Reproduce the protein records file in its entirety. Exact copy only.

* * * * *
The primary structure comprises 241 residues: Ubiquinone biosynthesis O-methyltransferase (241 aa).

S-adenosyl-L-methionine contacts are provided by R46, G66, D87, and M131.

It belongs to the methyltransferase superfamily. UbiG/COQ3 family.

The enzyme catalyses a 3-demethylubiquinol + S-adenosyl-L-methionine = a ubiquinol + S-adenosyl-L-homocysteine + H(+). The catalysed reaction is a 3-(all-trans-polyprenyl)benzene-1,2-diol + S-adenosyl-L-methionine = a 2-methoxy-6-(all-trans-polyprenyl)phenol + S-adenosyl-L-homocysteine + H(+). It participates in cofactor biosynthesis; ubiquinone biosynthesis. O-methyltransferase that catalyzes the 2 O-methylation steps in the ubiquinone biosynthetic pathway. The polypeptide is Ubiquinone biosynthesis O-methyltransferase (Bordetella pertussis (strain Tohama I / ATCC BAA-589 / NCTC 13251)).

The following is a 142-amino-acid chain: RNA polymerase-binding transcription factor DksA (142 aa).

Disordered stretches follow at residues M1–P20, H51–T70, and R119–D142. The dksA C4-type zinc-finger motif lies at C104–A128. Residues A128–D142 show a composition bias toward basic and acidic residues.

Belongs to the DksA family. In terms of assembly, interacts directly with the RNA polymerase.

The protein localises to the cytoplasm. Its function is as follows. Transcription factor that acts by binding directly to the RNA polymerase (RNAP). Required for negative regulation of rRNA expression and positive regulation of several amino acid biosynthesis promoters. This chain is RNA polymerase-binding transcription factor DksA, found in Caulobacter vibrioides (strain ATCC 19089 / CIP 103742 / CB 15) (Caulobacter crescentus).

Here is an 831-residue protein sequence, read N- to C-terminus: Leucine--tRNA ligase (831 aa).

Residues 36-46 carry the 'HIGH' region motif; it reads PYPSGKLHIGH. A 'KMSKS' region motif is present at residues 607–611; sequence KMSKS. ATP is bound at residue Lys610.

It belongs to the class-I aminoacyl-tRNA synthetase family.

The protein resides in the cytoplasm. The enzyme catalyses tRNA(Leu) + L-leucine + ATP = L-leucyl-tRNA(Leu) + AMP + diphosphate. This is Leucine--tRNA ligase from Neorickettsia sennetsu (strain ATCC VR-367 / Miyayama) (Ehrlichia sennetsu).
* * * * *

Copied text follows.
The primary structure comprises 241 residues: Ubiquinone biosynthesis O-methyltransferase (241 aa).

S-adenosyl-L-methionine contacts are provided by R46, G66, D87, and M131.

It belongs to the methyltransferase superfamily. UbiG/COQ3 family.

The enzyme catalyses a 3-demethylubiquinol + S-adenosyl-L-methionine = a ubiquinol + S-adenosyl-L-homocysteine + H(+). The catalysed reaction is a 3-(all-trans-polyprenyl)benzene-1,2-diol + S-adenosyl-L-methionine = a 2-methoxy-6-(all-trans-polyprenyl)phenol + S-adenosyl-L-homocysteine + H(+). It participates in cofactor biosynthesis; ubiquinone biosynthesis. O-methyltransferase that catalyzes the 2 O-methylation steps in the ubiquinone biosynthetic pathway. The polypeptide is Ubiquinone biosynthesis O-methyltransferase (Bordetella pertussis (strain Tohama I / ATCC BAA-589 / NCTC 13251)).

The following is a 142-amino-acid chain: RNA polymerase-binding transcription factor DksA (142 aa).

Disordered stretches follow at residues M1–P20, H51–T70, and R119–D142. The dksA C4-type zinc-finger motif lies at C104–A128. Residues A128–D142 show a composition bias toward basic and acidic residues.

Belongs to the DksA family. In terms of assembly, interacts directly with the RNA polymerase.

The protein localises to the cytoplasm. Its function is as follows. Transcription factor that acts by binding directly to the RNA polymerase (RNAP). Required for negative regulation of rRNA expression and positive regulation of several amino acid biosynthesis promoters. This chain is RNA polymerase-binding transcription factor DksA, found in Caulobacter vibrioides (strain ATCC 19089 / CIP 103742 / CB 15) (Caulobacter crescentus).

Here is an 831-residue protein sequence, read N- to C-terminus: Leucine--tRNA ligase (831 aa).

Residues 36-46 carry the 'HIGH' region motif; it reads PYPSGKLHIGH. A 'KMSKS' region motif is present at residues 607–611; sequence KMSKS. ATP is bound at residue Lys610.

It belongs to the class-I aminoacyl-tRNA synthetase family.

The protein resides in the cytoplasm. The enzyme catalyses tRNA(Leu) + L-leucine + ATP = L-leucyl-tRNA(Leu) + AMP + diphosphate. This is Leucine--tRNA ligase from Neorickettsia sennetsu (strain ATCC VR-367 / Miyayama) (Ehrlichia sennetsu).